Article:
The potential extradition of WikiLeaks founder Julian Assange to the US has progressed a step further after British chief magistrate Paul Goldspring has issued the extradition order in a seven-minute hearing at Westminster Magistrates’ Court on Wednesday.
This order, which follows a March decision to deny Assange permission to appeal against his extradition, leaves UK Home Secretary Priti Patel to end the years-long legal wrangle and rubber-stamp his transfer to the US.
It’s Patel who will decide whether the WikiLeaks founder should be extradited to the US, after which, depending on what decision will be, Assange can challenge that decision by judicial review involving a judge that would examine the legitimacy of a public body’s decision.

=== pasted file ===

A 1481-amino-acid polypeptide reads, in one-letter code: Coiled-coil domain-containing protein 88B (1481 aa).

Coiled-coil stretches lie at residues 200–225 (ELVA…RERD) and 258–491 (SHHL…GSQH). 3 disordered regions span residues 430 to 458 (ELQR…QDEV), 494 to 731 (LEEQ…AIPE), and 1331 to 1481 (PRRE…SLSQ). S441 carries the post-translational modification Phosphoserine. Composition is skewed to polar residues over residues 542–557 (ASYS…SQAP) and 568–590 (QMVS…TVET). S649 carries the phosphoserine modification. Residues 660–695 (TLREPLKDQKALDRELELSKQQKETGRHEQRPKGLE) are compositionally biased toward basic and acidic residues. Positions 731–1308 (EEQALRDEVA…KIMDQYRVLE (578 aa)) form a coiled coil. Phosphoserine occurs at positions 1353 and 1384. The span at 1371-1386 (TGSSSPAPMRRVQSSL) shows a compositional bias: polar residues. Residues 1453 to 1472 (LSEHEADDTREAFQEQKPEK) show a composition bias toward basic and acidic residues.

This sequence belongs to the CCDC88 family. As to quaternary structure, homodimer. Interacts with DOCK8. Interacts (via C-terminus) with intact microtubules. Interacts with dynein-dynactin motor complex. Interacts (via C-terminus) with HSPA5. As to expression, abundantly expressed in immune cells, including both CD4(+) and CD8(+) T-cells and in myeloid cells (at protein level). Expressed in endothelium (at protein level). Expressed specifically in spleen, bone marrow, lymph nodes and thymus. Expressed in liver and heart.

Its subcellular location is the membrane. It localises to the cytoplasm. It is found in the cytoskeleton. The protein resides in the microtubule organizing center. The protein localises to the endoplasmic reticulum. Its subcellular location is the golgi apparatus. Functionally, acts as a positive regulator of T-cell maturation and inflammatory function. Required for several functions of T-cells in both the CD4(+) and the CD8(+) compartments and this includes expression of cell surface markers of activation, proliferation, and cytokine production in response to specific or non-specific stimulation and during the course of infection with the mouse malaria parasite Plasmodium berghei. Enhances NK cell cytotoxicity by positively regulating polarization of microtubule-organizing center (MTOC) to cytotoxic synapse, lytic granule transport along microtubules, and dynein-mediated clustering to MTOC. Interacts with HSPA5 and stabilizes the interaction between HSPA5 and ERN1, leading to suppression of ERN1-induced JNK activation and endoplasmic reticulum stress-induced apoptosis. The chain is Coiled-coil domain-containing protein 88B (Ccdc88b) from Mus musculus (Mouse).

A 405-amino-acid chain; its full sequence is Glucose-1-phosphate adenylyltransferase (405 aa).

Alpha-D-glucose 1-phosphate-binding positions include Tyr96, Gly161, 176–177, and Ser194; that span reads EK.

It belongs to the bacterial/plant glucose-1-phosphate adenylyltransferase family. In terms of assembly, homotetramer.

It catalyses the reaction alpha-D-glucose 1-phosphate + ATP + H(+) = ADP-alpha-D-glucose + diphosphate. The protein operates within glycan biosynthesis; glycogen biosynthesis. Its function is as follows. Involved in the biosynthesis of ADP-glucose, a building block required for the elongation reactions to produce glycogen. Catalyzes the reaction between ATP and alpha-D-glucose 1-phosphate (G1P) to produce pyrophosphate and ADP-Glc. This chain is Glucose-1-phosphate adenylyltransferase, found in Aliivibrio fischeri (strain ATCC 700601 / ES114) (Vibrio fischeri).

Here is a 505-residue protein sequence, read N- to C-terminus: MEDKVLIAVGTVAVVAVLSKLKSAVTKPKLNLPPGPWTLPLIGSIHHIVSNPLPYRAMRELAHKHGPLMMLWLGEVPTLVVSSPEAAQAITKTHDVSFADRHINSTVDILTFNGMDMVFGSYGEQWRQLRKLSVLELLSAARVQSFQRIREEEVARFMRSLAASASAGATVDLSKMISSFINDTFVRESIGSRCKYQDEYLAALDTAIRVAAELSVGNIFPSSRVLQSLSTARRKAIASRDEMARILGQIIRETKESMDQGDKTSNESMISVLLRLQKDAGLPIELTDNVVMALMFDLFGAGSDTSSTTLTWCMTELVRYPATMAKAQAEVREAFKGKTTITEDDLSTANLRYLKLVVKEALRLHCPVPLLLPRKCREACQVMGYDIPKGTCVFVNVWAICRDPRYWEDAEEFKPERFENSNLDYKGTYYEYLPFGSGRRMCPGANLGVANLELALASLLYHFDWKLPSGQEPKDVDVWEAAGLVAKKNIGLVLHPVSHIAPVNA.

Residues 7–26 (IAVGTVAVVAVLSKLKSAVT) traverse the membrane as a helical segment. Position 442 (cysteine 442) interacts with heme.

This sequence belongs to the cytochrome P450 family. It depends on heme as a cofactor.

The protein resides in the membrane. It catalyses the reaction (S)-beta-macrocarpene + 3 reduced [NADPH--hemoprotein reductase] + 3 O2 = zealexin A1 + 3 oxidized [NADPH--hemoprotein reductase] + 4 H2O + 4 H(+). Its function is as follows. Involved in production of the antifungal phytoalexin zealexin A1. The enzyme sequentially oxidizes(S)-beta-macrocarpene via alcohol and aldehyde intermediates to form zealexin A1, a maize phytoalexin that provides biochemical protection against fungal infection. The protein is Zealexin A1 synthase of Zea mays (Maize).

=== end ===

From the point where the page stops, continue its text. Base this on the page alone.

Assange’s lawyers now have four weeks to make submissions to Patel and can also seek to appeal to the High Court. They can also access other routes to fight his extradition, including mounting a challenge on other law issues raised at the first instance on which he lost and has not yet been subject to appeal.
Mark Summers QC, for Assange, noted that he had no option but to send the case to Patel. Stressing they would make serious submissions regarding US sentencing and conditions.
He also informed that there had been fresh developments but that the case was not open, at this point, for Assange’s team to raise fresh evidence.
Assange, who denies any wrongdoing, is set to be tried in the United States on 18 criminal charges under the Espionage Act over the release of confidential US documents in 2010.
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